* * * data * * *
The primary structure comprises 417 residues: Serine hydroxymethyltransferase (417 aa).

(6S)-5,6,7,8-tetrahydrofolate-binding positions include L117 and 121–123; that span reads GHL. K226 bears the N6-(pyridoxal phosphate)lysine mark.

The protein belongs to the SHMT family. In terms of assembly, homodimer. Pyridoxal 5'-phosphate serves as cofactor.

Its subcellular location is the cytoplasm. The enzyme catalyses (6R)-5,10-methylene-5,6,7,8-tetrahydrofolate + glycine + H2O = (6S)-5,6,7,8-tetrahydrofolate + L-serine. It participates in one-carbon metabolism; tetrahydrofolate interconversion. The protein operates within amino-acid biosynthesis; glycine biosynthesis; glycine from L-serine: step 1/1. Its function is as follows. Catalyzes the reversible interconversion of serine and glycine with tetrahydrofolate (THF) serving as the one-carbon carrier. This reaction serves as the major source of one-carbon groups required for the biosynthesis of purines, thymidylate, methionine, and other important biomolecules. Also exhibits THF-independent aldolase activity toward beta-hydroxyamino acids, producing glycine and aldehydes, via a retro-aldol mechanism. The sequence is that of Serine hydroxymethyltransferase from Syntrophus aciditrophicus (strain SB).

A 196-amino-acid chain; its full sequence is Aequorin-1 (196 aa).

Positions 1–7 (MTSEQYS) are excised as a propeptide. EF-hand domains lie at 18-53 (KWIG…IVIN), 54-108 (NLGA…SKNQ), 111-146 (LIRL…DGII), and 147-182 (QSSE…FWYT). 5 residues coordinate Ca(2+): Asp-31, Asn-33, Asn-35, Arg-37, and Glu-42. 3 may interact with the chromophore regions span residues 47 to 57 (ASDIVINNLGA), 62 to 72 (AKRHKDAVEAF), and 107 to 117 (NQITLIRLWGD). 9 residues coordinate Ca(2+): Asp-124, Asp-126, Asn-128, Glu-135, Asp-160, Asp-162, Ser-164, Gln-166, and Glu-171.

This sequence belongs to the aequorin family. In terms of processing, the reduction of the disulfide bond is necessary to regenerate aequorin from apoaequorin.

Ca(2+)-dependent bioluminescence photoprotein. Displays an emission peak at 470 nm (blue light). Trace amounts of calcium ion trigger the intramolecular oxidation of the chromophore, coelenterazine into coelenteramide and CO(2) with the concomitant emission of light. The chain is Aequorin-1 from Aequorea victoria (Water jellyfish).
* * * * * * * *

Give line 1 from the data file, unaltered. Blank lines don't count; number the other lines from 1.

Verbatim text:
The primary structure comprises 417 residues: Serine hydroxymethyltransferase (417 aa).